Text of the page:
Measuring Long-Run Risk
John C. Heaton, professor of Finance at the University of Chicago Booth School of Business, discusses what happens when "consumption strikes back" and how fundamental economic variables regain importance in explaining risk premiums in stock markets. He also discusses how a decline in the stock market today may reflect an underlying shock to the economy that will not dissipate quickly and will have an impact over a long horizon.
Stocks that closely follow business cycles are considered riskier, because they will typically fall at the first hint of a downturn and rise faster as the economy recovers. From the investors' perspective, stocks of companies whose earnings are most affected by economic conditions should promise a bigger return.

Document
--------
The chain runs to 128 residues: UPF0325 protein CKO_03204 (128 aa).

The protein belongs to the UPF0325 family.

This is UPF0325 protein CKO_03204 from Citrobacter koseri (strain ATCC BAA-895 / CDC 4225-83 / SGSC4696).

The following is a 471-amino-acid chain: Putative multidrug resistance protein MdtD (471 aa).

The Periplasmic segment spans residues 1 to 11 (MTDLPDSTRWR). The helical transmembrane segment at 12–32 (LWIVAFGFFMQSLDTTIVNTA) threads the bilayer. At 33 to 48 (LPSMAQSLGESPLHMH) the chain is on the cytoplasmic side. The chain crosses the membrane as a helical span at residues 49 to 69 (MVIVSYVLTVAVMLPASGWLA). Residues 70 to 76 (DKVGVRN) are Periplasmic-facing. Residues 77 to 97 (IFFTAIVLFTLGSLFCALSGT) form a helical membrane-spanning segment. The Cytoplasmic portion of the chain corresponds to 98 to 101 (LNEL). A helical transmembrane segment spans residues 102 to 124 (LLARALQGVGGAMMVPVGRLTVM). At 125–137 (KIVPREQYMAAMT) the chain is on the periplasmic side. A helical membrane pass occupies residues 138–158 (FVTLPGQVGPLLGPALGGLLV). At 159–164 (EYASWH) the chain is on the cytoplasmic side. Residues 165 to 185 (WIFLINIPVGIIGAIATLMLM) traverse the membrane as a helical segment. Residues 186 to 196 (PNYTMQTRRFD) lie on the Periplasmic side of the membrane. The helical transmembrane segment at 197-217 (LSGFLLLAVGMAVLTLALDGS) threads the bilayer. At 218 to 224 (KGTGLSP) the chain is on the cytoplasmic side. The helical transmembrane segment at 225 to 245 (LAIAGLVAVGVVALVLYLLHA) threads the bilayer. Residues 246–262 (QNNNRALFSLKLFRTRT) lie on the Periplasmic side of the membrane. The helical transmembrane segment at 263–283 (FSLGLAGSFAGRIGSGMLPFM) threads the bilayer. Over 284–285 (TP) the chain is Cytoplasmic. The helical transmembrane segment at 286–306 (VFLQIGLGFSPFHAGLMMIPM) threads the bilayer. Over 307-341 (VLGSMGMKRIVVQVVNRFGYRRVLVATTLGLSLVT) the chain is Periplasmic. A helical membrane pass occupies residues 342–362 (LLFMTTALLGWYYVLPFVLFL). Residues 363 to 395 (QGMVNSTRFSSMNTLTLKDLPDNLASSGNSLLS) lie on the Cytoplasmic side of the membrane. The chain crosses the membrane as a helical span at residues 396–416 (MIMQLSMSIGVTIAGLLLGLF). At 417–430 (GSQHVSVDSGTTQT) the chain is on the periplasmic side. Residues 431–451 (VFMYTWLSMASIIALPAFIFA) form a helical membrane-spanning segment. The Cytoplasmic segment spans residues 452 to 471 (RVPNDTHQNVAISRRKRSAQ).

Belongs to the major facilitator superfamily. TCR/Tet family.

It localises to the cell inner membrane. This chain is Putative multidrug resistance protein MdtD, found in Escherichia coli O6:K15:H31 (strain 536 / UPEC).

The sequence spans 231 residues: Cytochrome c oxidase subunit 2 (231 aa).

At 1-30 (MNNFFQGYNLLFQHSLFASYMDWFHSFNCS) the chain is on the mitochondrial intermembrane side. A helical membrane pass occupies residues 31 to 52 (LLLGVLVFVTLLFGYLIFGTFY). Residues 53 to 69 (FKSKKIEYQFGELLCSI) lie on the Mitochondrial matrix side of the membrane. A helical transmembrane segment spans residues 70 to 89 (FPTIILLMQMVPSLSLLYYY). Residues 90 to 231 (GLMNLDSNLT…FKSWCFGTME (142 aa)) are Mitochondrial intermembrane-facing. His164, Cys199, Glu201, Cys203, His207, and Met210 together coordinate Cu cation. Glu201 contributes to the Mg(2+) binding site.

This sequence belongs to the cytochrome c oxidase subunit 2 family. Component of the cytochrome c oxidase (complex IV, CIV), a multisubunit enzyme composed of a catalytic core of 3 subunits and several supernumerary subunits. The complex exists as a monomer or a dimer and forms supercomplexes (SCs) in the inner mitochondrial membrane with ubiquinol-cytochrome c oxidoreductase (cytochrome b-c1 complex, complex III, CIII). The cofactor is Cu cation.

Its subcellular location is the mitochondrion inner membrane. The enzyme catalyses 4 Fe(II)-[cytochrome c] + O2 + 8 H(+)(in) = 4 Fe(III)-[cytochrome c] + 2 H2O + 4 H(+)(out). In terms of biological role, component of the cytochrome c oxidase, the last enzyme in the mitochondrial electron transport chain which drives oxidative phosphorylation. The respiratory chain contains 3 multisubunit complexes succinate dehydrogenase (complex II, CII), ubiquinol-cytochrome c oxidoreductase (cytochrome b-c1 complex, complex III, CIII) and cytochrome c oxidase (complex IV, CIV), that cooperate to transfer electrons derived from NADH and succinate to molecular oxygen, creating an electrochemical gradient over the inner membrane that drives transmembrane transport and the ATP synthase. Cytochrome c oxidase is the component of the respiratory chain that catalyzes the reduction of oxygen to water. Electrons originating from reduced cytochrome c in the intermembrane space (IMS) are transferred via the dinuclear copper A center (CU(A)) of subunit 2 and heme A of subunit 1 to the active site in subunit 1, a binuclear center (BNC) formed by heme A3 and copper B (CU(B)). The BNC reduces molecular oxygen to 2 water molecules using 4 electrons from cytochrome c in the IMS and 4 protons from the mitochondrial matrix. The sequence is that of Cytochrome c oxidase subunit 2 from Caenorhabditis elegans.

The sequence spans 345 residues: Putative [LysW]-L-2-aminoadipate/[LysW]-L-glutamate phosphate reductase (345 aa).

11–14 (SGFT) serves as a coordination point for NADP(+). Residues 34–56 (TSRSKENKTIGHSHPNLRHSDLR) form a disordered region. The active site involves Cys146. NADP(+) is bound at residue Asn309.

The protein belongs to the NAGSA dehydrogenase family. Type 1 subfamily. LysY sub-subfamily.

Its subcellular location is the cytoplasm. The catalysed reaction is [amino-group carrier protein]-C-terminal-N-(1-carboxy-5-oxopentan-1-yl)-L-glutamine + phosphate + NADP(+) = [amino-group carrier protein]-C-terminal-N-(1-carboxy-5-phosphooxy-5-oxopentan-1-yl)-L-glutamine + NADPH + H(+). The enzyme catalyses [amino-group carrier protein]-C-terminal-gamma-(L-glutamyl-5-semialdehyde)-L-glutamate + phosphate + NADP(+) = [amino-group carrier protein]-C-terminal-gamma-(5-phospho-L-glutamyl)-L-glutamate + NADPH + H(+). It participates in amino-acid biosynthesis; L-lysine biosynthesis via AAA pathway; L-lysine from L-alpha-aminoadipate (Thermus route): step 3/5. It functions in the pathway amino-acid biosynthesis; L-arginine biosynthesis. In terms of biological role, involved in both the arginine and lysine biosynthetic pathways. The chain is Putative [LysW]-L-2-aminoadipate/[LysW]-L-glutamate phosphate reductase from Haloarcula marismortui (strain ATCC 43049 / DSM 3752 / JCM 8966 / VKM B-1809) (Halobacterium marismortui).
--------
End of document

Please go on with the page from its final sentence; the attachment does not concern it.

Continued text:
Many people then believe that an economic recession goes hand in hand with a bear market. However, Heaton says this often has not been true in the past, and value stocks, those with low market values relative to the fundamental factors that determine their price, have had consistently higher returns than growth stocks, those whose earnings are expected to grow rapidly.